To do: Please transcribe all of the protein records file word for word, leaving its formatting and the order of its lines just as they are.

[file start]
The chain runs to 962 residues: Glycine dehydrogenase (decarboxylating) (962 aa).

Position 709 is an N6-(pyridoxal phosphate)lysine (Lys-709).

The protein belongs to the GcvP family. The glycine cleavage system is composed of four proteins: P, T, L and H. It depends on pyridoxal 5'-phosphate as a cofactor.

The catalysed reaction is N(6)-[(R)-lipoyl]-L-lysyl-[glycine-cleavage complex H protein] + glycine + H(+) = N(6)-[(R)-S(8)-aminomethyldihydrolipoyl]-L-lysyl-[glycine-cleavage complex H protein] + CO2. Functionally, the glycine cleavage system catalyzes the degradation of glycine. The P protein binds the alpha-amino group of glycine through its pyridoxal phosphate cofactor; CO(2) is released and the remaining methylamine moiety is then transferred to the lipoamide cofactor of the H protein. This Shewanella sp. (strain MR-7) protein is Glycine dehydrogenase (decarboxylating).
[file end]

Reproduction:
The chain runs to 962 residues: Glycine dehydrogenase (decarboxylating) (962 aa).

Position 709 is an N6-(pyridoxal phosphate)lysine (Lys-709).

The protein belongs to the GcvP family. The glycine cleavage system is composed of four proteins: P, T, L and H. It depends on pyridoxal 5'-phosphate as a cofactor.

The catalysed reaction is N(6)-[(R)-lipoyl]-L-lysyl-[glycine-cleavage complex H protein] + glycine + H(+) = N(6)-[(R)-S(8)-aminomethyldihydrolipoyl]-L-lysyl-[glycine-cleavage complex H protein] + CO2. Functionally, the glycine cleavage system catalyzes the degradation of glycine. The P protein binds the alpha-amino group of glycine through its pyridoxal phosphate cofactor; CO(2) is released and the remaining methylamine moiety is then transferred to the lipoamide cofactor of the H protein. This Shewanella sp. (strain MR-7) protein is Glycine dehydrogenase (decarboxylating).